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Cut-can sculptures, getting frothy with “Once,” a Disney aficionado shares his collection and more in our weekly culture round-up.
San Diego’s relationship with arts and culture is a bit strained.
We’ve shared the stories of artists like Roberto Salas, who’s had a tough time working with the San Diego Commission for Arts and Culture and its leader, Dana Springs, on the restoration of his public art installation “Night Visions.” Salas has also struggled with creating public art for the Open Spaces program. This is just one person and one organization, though. Countless other artists have encountered roadblocks throughout their efforts to contribute to the city’s cultural landscape.
This week, CityBeat published the first installment of a two-part series discussing the county’s relationship with cultural organizations seeking support. While some gain the needed funding for their projects, many are often left to cobble it together themselves. Each county supervisor is given $708,000 in Community Enhancement Program funds to award to nonprofits and programs that promote tourism, spur economic development or boost quality of life in neighborhoods. Supervisors have come under fire for misusing these funds or being too exclusive, among other alleged faults.
CityBeat raises some important questions about how San Diego arts get funded, and why there needs to be a change in the relationship between the county and cultural organizations.
You’re reading the Culture Report, Voice of San Diego’s weekly collection of the region’s cultural news.
• A major Disney aficionado is sharing his collection of original drawings, cells and more in an exhibition at the Escondido Center for the Arts Museum. Check it now through Sept. 7. (U-T)
• The cut-can sculptures of artist Optimus Volts, on view at Thumbprint Gallery through Sept. 7, are edgy and mesmerizing. (CityBeat)
• And now an art show round-up: Check out detail-oriented art and more multimedia work by 19 artists at TPG2 this Friday; geek-centric works by GMONIK on Saturday and animalistic portraits by David Smith at La Bodega also on Saturday.
• Local artists The Burning of Rome, Little Hurricane, ILYA and, of course, Slightly Stoopid all get some love among the San Diego Music Award nominations. (U-T)
• Director Mark Lamos returns to the Old Globe after a 10-year hiatus to direct the Bard’s “Two Gentlemen of Verona,” which has a cute dog in it. Cute dogs are the best. (U-T)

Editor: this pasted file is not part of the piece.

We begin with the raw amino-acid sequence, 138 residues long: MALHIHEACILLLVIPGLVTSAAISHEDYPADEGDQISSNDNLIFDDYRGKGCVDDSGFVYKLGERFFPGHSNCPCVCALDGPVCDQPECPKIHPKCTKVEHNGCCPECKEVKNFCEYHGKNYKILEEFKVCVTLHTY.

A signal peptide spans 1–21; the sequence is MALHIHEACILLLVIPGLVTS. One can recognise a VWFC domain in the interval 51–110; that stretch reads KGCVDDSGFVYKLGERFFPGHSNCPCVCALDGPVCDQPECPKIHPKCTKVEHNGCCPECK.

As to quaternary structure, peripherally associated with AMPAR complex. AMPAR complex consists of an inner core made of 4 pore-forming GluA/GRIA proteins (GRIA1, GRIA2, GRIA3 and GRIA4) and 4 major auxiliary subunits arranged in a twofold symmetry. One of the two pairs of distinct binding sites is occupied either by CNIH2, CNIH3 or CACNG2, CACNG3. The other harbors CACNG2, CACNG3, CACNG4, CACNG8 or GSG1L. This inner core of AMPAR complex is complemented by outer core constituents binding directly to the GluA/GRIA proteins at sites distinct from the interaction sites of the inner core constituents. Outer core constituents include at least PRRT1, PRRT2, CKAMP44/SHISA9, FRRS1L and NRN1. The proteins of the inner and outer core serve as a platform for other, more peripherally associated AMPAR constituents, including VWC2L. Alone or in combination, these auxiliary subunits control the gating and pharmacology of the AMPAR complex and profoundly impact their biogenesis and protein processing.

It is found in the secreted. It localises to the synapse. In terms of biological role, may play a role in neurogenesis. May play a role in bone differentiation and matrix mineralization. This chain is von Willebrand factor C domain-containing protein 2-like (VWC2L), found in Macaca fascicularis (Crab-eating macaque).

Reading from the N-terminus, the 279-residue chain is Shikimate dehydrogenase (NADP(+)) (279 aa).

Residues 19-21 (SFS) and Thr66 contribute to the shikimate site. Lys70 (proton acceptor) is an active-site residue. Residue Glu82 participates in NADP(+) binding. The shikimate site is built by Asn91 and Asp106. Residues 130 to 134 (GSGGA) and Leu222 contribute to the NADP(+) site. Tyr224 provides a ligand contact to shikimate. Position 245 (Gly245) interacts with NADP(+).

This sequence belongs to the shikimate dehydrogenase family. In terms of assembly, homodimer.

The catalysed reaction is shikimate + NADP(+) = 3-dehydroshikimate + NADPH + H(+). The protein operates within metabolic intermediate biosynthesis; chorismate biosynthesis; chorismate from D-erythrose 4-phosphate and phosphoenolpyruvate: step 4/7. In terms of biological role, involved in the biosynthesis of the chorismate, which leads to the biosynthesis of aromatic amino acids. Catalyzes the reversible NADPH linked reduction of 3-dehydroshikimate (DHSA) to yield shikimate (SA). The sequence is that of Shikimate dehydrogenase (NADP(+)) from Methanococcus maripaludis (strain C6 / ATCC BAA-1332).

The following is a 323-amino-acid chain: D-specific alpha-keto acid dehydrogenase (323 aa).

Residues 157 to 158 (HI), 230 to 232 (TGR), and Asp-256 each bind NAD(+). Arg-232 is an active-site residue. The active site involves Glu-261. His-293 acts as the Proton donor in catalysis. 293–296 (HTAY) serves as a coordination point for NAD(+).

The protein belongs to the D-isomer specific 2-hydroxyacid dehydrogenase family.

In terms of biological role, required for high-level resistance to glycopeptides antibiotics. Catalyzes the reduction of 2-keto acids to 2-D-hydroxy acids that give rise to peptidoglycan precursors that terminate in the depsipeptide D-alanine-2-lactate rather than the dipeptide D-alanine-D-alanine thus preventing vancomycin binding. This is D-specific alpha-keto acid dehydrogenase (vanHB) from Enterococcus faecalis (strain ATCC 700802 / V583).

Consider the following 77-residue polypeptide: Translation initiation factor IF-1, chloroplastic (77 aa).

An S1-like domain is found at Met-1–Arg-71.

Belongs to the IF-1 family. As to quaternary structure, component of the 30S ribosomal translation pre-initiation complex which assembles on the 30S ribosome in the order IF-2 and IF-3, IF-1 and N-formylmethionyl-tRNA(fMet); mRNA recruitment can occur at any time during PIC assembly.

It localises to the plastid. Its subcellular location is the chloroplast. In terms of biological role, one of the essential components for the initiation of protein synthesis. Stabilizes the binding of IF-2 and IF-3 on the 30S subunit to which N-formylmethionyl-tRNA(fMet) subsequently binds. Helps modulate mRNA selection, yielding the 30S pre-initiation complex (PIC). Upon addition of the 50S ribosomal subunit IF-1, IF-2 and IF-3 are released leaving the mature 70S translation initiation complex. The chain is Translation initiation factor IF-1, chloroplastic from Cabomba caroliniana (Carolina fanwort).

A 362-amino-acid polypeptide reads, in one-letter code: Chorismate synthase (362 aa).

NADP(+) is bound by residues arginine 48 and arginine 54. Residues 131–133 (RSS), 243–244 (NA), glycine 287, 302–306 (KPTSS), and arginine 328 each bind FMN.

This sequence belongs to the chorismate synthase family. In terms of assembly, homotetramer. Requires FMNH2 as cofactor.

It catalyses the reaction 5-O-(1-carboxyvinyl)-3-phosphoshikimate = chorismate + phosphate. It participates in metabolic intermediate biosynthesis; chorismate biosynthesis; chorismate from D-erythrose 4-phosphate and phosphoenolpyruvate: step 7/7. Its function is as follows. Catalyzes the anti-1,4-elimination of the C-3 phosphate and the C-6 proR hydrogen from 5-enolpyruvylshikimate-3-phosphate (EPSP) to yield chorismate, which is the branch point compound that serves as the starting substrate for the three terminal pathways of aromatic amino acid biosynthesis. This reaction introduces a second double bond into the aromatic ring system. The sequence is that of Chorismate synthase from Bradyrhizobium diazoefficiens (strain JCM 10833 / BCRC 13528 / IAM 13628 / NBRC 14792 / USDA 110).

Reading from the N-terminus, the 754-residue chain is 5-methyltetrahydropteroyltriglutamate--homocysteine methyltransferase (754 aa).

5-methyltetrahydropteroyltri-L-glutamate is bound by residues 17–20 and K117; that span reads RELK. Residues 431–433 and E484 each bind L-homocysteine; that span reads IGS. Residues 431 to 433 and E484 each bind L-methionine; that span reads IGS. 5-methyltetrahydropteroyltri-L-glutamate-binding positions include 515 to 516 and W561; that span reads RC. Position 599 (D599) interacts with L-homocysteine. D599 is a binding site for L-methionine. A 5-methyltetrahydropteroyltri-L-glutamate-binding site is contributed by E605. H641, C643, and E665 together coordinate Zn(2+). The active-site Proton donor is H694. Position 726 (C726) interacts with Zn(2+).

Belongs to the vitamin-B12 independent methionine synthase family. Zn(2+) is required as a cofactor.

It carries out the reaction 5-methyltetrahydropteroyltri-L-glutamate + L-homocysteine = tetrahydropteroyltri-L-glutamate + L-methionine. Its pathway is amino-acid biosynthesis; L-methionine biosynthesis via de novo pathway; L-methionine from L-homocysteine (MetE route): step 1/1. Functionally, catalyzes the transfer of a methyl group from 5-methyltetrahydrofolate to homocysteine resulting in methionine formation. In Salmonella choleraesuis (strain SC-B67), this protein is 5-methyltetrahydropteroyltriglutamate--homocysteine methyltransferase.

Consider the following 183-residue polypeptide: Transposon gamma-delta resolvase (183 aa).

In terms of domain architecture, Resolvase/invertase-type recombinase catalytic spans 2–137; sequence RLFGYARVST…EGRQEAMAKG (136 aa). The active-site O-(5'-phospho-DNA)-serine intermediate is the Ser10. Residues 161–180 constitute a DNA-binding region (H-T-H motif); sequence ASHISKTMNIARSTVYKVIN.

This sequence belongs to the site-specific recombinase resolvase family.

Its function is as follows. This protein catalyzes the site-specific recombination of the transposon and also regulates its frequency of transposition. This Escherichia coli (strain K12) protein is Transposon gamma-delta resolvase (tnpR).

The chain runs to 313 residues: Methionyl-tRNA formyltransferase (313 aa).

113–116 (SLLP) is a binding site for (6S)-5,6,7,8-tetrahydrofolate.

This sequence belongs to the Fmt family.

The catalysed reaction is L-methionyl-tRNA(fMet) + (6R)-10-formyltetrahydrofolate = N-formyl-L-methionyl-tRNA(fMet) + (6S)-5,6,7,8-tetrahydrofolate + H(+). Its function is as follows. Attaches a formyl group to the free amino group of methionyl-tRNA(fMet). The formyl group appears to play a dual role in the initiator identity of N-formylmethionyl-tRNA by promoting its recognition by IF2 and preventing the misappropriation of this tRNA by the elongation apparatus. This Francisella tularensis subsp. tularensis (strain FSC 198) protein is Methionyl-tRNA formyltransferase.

• Former Moonlight Amphitheater artistic director, Kathy Brombacher, returns to the theater. But this time, she’s hitting the stage. (U-T)
• The musical “Side Show,” which premiered at the La Jolla Playhouse last year, is heading to the Great White Way. (U-T)
• Do you like theater, alcohol and breaking the fourth wall? Then you should probably buy tickets for “Once,” the eight-time Tony award-winning musical that features a functioning onstage pub for attendees. (U-T)
• AMSD Concerts temporarily reopens in Normal Heights. (CityBeat)
• SDSU is now offering a music entrepreneur program for students who want to see their EDM project really blow up. (KPBS)
• KSDS was named jazz station of the year for the second time by JazzWeek magazine. (Times of San Diego)
• Experimental music crew Stay Strange is putting together a noise-filled music and art show at Central Library this Saturday. The event has been two years in the making.
• The man responsible for the Comic-Con Zombie Walk accident speaks. (Times of San Diego)
• Five new restaurants are opening up in town, and I want to go to there and eat all of it at all of them. (U-T)
• Waterfront Park kicks off a free summertime concert series this month. (Times of San Diego)
• Online reservation website OpenTable surveyed users on which eateries have the most scenic view. Eleven local restaurants made the cut, including Cusp Dining & Drinks, Tom Ham’s Lighthouse and Island Prime. (Times of San Diego)
• In the latest installment of my CityBeat column, There She Goz, I talk about signing divorce papers and seeking real love at the Beyonce and Jay-Z concert.